Sea turtles hatch again in Misamis Oriental town
MAGSAYSAY, Misamis Oriental, Philippines — After a yearlong break in 2021, hawksbill turtles (Eretmochelys imbricata), locally known as “pawikan,” are hatching again in this coastal town facing Gingoog Bay which is a known habitat of the critically endangered reptiles.
In the first two months of the year, the Community Environment and Natural Resources Office (Cenro) based in Gingoog City recorded 450 hatchlings released to the sea. These were nested on the shores of Candiis, Damayuhan, and San Isidro villages.
“This is the largest recorded so far for the first quarter. Usually, we have them between October and November, then toward December. But those are the times when the weather is not good and usually the sudden change in the tide would flood the nests, killing any hope for the eggs to even hatch,” said Rolando Pagara, a community-based turtle conservationist.
Given this good start for the local marine conservation effort in 2022, Pagara is excited to see how things turn out for the rest of the year. They expect another nest to hatch in April.
The Department of Environment and Natural Resources (DENR) had delineated a 612-hectare coastal zone stretching Candiis, Damayuhan and San Isidro as critical habitat for hawksbill turtles in 2016, boosting initiatives to protect its population and nesting sites.
The brain of sea turtles carry an imprint of the beach where they were hatched, hence had the unique ability to return to the same site to nest, repeating what could be an ancient ritual for their species.
The establishment of the conservation zone has contributed to helping grow the population of the turtles. The lockdowns due to the COVID-19 pandemic has practically left the town’s beaches to the turtles, increasing the number of hatchlings released to the sea in 2020.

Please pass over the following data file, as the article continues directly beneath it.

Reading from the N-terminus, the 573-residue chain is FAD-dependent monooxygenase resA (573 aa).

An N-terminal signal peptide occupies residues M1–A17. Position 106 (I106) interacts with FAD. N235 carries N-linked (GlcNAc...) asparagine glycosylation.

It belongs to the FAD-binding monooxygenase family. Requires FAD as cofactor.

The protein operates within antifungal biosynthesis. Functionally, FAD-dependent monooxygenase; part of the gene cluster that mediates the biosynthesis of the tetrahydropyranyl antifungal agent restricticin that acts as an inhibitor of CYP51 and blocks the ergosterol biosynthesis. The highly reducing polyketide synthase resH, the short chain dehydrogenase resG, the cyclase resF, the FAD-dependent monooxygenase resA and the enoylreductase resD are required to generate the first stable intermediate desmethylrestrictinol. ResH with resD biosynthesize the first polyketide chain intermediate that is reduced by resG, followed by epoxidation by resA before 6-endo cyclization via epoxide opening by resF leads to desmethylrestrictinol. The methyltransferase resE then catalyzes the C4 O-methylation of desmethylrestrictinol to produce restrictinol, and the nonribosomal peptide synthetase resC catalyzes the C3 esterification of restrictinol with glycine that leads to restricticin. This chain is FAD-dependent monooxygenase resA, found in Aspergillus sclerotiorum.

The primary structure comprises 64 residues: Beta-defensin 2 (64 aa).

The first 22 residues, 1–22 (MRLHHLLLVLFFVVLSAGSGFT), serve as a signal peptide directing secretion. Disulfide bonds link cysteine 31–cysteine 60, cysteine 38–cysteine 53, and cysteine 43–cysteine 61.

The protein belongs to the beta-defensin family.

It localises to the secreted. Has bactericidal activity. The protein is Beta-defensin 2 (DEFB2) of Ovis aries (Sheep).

In 2019, conservationists discovered that rising tides flooded the traditional nesting sites, spoiling the eggs. This prompted them to move the turtle eggs to spots that the tide can’t disturb.
But it was still a puzzle for Pagara and other conservationists why there was not one hatchling produced last year.
Besides Magsaysay, other coasts in Misamis Oriental, many of which are becoming popular tourist destinations, were observed to also be nesting sites of the pawikan.
Cleramie Garcia, chief of protected area management and biodiversity conservation at Cenro Gingoog, said they had been monitoring reports throughout the province of marine turtle sightings and nesting sites.
The Cenro recorded 379 hatchlings released to the sea last year in Salay, a town facing Macajalar Bay.
Apart from hawksbill turtles, green sea turtles (Chelonia mydas) also thrive in the province’s coasts.
Last year, the Cenro rescued three green sea turtles, one of which bore a tag from Sabah, Malaysia, that unfortunately died a day later, Garcia said, adding that they have increased awareness-raising activities in the communities so more people are enlisted to help protect these reptiles.
Pawikan conservation efforts are also bearing fruit in nearby Carmen town of Agusan del Norte, which is facing Butuan Bay.
On Feb. 28, the Cenro based in Nasipit town released 119 hatchlings of hawksbill turtles.
According to Joseph Leo Oconer of Cenro Nasipit, the hatchlings were found on Dec. 14 in the coastal village of Vinapor.
“We found out that this specific area is where the adult hawksbill turtle usually nests. In the same week in December 2021, we also released 44 hatchlings,” Oconer said.
In 2013, the DENR declared a 5,756-ha coastal zone of Carmen spanning the villages of Vinapor, Gosoon, San Agustin, Cahayagan and Tagcatong as critical habitat for marine turtles.
Gloria Estenzo Ramos, vice president of the environment group Oceana, lauded the locals in Carmen and Magsaysay for keeping the turtle nesting sites in their communities.
She noted that this experience could be an exception as “due to the increase in unregulated coastal developments, several nesting sites of marine turtles are destroyed and eventually lost all over the Philippines.”
“We hope that people, together with the local governments and the DENR, will continue to work for the protection of the turtle habitats,” Ramos said.
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